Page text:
"All of us are saying, 'Hey, United States, we don't think this is a very good idea'," said Jordan's King Abdullah II in 2002, when it became clear that President George W Bush was going to invade Iraq.
But Bush didn't listen, and it turned out to be an extremely bad idea.
This time, with President Donald J Trump about to announce that the United States will recognise Jerusalem as Israel's capital and move the US embassy there, King Abdullah simply sounded resigned: "The adoption of this resolution will have serious implications for security and stability in the Middle East."
He knows there's no point in protesting, even if it ends up meaning that Jordan has to break diplomatic relations with Israel. Trump is simply keeping a campaign promise he made in order to win the votes of American Jews and evangelicals, and he neither knows or cares about the implications of his decision for the Middle East.
Neither does he care that he is abandoning an American policy that has endured for seven decades and is still observed by every other country with an embassy in Israel. They are all down on the coast, in Tel Aviv, because the final status of Jerusalem in international law has still to be determined.
It's still up in the air because the 1947 United Nations resolution that recommended the creation of independent Jewish and Arab states in Palestine also put Jerusalem under a separate Special International Regime, since it is sacred to Jews, Christians and Muslims alike.
That never happened, because the UN resolution triggered a war that left Jerusalem divided between Israel and what remained of Arab Palestine (all of which was promptly annexed by Jordan and Egypt). And since the Old City, the heart of Jerusalem, was now part of Jordan and exclusively Arab in population, all the embassies stayed in Tel Aviv.
In the 1967 war, Israel conquered the eastern, Arab-majority part of Jerusalem (and all the rest of Palestine, too), and in 1980 it declared that the entire "reunited" city would be Israel's eternal capital.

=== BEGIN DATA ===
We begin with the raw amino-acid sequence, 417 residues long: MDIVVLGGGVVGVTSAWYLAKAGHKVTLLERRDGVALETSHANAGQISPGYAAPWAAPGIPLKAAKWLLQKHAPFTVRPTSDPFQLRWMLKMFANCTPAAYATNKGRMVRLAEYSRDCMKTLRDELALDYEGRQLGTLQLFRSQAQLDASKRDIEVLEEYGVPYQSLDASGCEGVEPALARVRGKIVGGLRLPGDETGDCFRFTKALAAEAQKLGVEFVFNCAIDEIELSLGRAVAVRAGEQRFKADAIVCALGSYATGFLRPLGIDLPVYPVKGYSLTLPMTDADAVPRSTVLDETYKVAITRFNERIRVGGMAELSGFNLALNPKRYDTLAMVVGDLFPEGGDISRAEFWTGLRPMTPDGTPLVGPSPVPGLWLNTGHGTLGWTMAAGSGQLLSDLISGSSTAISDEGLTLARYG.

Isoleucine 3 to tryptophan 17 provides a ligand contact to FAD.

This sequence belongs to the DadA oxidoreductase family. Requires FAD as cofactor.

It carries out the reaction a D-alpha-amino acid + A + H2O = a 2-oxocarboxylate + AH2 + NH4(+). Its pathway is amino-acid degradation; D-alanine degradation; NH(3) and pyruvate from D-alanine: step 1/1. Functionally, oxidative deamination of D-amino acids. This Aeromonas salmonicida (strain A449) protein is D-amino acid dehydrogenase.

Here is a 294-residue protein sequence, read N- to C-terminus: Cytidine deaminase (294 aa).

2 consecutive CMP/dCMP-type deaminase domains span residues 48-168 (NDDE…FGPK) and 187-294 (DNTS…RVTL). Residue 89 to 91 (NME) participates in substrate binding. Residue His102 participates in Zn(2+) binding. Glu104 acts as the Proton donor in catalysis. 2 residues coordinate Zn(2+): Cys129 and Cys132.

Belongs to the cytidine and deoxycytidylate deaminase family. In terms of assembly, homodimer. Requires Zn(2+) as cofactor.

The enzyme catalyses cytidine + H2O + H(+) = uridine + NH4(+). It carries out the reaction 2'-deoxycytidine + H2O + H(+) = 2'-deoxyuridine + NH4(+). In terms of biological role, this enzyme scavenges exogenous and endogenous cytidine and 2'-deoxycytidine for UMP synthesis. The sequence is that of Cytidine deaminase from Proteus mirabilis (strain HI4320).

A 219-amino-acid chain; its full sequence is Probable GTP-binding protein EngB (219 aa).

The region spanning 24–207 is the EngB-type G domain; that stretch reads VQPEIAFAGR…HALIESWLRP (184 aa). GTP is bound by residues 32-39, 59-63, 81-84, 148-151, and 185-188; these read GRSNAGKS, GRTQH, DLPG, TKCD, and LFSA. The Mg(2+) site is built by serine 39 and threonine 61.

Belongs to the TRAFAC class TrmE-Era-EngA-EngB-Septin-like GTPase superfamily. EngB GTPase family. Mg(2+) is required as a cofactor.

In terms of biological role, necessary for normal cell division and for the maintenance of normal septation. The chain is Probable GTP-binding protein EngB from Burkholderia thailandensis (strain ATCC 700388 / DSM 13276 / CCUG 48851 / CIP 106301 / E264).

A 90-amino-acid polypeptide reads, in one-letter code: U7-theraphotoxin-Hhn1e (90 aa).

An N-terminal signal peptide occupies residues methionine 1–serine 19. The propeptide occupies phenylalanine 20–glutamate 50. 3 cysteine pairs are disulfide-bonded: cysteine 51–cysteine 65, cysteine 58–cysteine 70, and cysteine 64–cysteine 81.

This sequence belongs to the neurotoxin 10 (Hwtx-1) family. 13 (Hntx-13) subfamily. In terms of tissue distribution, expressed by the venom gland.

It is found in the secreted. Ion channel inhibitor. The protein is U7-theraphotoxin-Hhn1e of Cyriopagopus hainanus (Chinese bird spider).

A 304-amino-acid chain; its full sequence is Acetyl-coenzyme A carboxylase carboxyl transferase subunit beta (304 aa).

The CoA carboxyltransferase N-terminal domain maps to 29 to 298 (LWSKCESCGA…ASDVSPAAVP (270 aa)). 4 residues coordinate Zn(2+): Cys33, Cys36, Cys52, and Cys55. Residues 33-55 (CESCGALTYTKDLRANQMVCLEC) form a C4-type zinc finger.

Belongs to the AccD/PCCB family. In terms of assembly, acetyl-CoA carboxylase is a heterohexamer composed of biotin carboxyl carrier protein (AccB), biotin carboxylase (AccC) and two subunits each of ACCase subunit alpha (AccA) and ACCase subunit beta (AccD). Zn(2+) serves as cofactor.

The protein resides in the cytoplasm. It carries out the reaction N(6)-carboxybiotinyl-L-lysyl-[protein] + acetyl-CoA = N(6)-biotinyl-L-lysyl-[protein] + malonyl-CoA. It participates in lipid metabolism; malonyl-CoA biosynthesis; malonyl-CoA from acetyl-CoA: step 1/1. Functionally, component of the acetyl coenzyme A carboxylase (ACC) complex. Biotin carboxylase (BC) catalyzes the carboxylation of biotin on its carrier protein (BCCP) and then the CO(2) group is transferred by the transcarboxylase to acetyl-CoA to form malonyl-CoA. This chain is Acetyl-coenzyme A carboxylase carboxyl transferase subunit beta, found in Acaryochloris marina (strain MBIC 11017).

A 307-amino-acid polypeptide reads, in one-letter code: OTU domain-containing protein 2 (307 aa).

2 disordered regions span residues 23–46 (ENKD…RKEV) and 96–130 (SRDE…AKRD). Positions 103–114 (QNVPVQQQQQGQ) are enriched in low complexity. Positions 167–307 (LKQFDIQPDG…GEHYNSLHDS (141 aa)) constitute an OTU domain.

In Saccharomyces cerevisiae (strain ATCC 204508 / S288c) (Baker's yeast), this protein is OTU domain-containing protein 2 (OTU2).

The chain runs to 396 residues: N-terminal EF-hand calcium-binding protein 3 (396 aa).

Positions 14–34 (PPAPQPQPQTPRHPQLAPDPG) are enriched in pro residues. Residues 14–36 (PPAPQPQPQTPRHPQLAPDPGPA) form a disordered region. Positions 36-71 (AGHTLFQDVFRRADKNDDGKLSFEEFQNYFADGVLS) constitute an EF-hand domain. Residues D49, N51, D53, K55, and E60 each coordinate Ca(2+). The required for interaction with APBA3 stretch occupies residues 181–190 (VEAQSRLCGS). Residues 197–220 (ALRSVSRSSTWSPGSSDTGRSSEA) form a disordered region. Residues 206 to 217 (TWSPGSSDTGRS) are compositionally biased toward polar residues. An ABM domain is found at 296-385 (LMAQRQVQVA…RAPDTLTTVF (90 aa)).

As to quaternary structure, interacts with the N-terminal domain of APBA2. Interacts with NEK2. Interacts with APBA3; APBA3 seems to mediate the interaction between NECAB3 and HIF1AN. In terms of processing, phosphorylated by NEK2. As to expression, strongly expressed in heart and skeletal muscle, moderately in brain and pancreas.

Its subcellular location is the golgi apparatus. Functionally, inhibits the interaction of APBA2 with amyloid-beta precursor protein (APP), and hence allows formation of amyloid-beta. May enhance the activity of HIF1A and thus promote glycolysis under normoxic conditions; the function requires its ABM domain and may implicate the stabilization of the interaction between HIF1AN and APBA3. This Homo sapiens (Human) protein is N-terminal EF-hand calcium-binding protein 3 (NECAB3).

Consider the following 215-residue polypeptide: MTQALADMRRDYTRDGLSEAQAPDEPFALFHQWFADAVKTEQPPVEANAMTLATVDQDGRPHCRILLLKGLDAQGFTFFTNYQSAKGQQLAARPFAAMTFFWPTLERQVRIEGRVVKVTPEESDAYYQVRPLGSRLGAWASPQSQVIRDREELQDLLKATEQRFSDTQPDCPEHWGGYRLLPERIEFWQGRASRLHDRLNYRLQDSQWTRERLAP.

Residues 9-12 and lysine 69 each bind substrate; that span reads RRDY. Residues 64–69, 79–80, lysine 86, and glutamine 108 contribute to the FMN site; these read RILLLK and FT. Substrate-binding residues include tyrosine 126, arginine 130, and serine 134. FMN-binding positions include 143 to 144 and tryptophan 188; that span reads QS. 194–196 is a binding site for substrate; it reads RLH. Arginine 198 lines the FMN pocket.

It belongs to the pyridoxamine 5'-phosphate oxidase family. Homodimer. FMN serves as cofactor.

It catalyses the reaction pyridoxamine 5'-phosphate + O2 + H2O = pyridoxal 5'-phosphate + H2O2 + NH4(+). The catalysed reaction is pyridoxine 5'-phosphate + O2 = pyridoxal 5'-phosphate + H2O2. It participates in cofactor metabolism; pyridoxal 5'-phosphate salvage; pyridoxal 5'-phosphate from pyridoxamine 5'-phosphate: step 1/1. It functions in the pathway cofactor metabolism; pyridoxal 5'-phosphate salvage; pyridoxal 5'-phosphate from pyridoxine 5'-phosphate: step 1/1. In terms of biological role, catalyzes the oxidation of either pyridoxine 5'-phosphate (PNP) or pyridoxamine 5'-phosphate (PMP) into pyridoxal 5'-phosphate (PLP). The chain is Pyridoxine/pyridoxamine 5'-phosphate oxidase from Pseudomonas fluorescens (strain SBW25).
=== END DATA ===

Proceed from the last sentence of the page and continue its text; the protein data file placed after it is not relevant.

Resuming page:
The embassies still didn't move, however, because Israel had not more right to annex East Jerusalem in 1980 than Jordan did in 1948. International law no longer allows borders to be moved by force.
Nothing has changed since then. There are 88 foreign embassies in Tel Aviv, and not one in Jerusalem.
This is inconvenient, since most Israeli government offices are up in Jerusalem, but diplomats and foreign ministries generally take international law quite seriously. They'd gladly move if Jerusalem were internationally recognised as Israel's capital, but it is not.
This view of things is enshrined in the Oslo accords of 1993, a US-sponsored pact that has defined the Arab-Israeli "peace process" for the past quarter-century. It leaves the final status of Jerusalem to be decided by negotiations between the two parties – although, significantly, Israel did not cancel its 1980 annexation of Arab Jerusalem when it signed the accord.
Now everybody knows that Israel has no intention of ever giving up Jerusalem as its capital, and that it is too strong for any combination of Arab countries to force it to do so. Everybody realises (or should realise) that the "peace process" has actually been dead for at least a decade, and that there is currently no possibility of resurrecting it. So this whole fuss is just about symbolism – but symbols matter.
Everybody goes on pretending there is a "peace process", just as they pretend the status of Jerusalem is still unsettled and the United States is neutral between Israel and the Palestinans, because these fictions allow the Arabs, and especially the Palestinians, to pretend they have not lost the struggle decisively. But they have, at least for this generation.
What Trump is doing now, for no better reason than to keep some American voters happy, is rubbing the Arabs' noses in their defeat. Being normal human beings, they will respond by reopening the struggle – not to the point where they risk being destroyed by Israel, but at least enough to save face and do a lot of damage.
Some Arab countries that have diplomatic relations with Israel (and even some other Muslim countries) will feel compelled to downgrade them or cut ties completely. Jordan and Egypt, which actually have peace treaties with Israel, may be forced to reconsider them. The Palestinians may feel obliged to launch a third intifada, just to show that somehow they are still in the game — it won't be Armageddon, but it could get quite ugly.
There is one important group of pro-Trump voters, however, who would be delighted if it did turn into a real war — white evangelical Christians, or at least the "dispensationalists" among them.
Armageddon is what the Bible prophesies, in their reading of it, and they eagerly await the prophecy's fulfilment. Even if it comes at the hand of a thrice-married pussy-grabber.
Gwynne Dyer is an independent journalist whose articles are published in 45 countries.